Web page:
Much of the United States recently experienced some truly insufferable cold temperatures coupled with strong winds and snow. Only something this miserable could catch the coined phrase of polar vortex from our national weather reporters. If you are reading this, you are likely a hearty individual and survived the (insert cinematic music here: dun, Dun, DUN)… Polar Vortex! This raises an interesting situation though. When you are donning a parka reminiscent of the Michelin man and are buttoned up tighter than Fort Knox, how do you conceal carry? How do you draw? Do you just say, “Forget this, I am not leaving my house!” I was in the heart of the polar vortex in Minnesota and I absolutely changed how I carried. Here are my thoughts.
polar vortex: make small sacrifices in warmth to ensure you can draw
I fell into the category of Michelin men stumbling around MN with poor dexterity and range of motion during the polar vortex. I would have the biggest, puffiest coat I owned on with the warmest gloves possible because when its -50°F all you initially want to care about is staying warm outside. Then, I realized I love apple pie, ‘Merica, and my gun rights so I should probably not be such a sally and devise a reasonable way to still carry. In regards to clothing, I did a couple of notable things.
I switched to a coat that was less bulky, still thick enough to keep me mostly warm, and it had a double zipper (you could zip it open from the bottom or top). The double zipper was important. I unzipped the bottom portion of the coat about 1/3 of the way so I could more easily draw. Instead of being zipped tight and having a 15 second draw time while I undress myself, I could simply unfurl the bottom of my coat and access my holster. Did this let a lot of heat out and wind chill in? You bet. Is it a fair compromise to still utilize my concealed carry sidearm? You betcha! You can still do other things to stay warm like wear tons of sweaters or layers underneath a coat, and add in a scarf.
The other thing I changed are the gloves I wore to shovel my driveway, walk my dog, check the mail, or for whatever delirious reason I left the warmth of my house. Similarly, instead of being skin tight, I changed to looser fitting gloves. Something I practiced around 10 pm at night in the middle of shoveling my driveway was quickly unfurling my coat to expose my Glock while karate chopping the air with my dominant hand so my glove would fly off and hit the ground. I am overwhelmingly sure I looked tremendously stupid to any of my neighbors watching, but in basically 1 to 1 1/2 seconds I could lift my 1/3 unzipped coat, fling my glove off my hand, and draw my weapon (it’s not stupid if it works… I hope).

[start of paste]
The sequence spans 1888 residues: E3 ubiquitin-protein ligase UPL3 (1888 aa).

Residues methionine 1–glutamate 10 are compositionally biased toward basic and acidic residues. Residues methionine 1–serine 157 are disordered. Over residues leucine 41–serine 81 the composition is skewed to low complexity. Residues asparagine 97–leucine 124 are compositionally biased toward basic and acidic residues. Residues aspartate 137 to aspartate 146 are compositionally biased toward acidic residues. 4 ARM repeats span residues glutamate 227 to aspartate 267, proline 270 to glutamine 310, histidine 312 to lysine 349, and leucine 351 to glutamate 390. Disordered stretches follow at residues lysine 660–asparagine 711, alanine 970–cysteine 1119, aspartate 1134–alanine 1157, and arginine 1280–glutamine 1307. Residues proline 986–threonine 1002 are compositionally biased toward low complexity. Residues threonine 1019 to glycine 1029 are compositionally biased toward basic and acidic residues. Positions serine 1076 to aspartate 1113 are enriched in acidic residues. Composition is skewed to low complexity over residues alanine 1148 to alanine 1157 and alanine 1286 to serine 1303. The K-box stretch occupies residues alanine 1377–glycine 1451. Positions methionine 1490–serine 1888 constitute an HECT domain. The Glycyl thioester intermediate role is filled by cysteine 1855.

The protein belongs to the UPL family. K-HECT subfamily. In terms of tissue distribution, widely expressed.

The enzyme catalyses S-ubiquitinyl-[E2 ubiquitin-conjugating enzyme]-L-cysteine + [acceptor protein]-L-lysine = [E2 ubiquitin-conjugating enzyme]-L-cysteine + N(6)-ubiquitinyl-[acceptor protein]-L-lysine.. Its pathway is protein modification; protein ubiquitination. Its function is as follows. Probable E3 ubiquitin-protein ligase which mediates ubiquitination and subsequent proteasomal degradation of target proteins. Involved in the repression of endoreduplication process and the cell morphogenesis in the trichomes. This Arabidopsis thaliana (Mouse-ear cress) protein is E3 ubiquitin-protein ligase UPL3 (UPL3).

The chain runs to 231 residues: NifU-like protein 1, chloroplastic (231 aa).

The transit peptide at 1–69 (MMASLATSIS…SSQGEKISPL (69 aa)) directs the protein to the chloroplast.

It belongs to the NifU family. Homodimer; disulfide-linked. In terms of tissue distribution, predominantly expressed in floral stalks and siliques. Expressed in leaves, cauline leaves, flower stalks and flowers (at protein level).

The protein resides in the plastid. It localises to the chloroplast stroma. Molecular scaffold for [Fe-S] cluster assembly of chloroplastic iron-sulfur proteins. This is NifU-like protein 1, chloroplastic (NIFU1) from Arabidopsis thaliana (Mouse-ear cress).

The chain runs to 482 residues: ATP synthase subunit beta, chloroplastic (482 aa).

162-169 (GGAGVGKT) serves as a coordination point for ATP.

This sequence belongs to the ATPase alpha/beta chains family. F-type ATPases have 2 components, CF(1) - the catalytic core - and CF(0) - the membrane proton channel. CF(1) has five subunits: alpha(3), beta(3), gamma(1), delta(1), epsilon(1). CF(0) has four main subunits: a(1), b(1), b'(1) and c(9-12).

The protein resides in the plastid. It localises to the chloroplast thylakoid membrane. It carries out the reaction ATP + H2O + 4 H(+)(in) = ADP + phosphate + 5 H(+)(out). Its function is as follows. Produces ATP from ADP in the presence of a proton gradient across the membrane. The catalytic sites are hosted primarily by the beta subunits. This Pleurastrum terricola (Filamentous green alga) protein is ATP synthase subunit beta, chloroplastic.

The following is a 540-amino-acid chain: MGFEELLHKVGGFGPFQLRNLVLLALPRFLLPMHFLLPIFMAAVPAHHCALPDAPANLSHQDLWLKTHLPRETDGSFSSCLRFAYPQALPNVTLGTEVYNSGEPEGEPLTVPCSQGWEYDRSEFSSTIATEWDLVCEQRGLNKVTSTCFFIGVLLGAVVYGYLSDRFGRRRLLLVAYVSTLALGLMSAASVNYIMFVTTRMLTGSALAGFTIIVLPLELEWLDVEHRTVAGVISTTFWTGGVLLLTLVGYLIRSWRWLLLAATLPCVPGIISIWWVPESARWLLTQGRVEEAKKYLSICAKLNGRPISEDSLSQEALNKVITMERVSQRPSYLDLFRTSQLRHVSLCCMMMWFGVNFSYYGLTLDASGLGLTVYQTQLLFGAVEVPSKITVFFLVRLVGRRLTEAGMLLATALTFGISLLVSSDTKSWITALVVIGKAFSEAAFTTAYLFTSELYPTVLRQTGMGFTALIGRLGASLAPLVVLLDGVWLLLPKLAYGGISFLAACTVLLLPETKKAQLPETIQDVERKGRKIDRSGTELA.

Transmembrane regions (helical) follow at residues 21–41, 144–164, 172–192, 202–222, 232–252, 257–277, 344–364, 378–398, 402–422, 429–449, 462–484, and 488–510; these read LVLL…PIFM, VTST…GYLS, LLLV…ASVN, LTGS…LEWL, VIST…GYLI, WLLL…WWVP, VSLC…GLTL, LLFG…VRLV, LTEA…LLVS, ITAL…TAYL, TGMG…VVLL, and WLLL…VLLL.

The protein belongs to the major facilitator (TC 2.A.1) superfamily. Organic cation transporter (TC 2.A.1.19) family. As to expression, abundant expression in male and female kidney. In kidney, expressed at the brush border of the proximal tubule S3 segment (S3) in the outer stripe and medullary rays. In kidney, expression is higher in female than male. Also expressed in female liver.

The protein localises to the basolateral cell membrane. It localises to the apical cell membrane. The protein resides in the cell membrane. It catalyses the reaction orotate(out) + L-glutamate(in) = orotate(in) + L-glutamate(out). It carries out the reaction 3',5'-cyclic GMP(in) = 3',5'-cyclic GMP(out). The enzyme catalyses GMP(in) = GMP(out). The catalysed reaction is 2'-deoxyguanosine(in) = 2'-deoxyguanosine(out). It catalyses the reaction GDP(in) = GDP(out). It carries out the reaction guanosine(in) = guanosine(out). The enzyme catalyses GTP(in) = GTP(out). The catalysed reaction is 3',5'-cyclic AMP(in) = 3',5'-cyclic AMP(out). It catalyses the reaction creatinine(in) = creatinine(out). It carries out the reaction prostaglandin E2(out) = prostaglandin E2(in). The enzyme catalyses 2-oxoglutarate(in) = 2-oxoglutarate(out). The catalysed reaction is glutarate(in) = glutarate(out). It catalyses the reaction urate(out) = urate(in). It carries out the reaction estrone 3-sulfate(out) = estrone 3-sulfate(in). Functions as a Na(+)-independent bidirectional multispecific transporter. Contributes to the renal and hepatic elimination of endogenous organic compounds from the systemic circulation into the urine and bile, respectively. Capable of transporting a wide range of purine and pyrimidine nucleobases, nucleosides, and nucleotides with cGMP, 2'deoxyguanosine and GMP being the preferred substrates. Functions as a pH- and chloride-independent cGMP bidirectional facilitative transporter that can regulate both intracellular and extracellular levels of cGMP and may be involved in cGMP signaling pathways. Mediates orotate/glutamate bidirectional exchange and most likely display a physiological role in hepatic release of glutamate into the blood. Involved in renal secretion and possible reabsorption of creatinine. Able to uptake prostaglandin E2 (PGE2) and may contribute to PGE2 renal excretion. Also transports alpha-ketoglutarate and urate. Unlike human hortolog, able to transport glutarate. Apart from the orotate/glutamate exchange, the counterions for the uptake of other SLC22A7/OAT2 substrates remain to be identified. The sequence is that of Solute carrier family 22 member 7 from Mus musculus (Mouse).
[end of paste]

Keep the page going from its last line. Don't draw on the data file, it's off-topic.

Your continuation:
polar vortex: choose your holster wisely
When picking out your holster, make considerations that will benefit drawing in a polar vortex if its silly cold outside. I normally use one of 3 holsters for the same firearm on any given day of the week. They all hug my body tight, hide well, and are very minimal in size. During the roughly one week polar vortex, I changed out to a Bravo Concealment OWB (Outside-the-Waistband) holster. This holster I would not call bulky, but it fits my chosen pistol on the point of my hip perfectly and is very easy to draw from. Even if I lost feeling in my Polish fingers.
With an open top Kydex design, the Bravo Concealment holster I chose locks in securely, still draws swiftly, and has nothing restricting or covering the top of the holster. I did not want to add an additional step to my draw by having a fastener over the top or some kind of button release on the side. Since I was improvising a draw technique for one week I would hopefully never use, less was best for me.
My biggest thought for carrying throughout the polar vortex was creating an easy draw and making it accessible. Is there anybody in our readership that can lay claim to even more ridiculous weather conditions that believe I just swung and whiffed on this idea of extreme cold weather carry? We have to have some readers from the nose-bleed parts of Alaska, white-out areas of Russia, or maybe the planet Hoth where I heard it gets pretty cold this time of year. Let us know what you think in the Comments below! Criticism, constructive or otherwise, we always appreciate it to keep the conversation going further. It makes guys like me better writers for TFB and hopefully, we all learn something valuable to apply to our own unique concealed carry situations.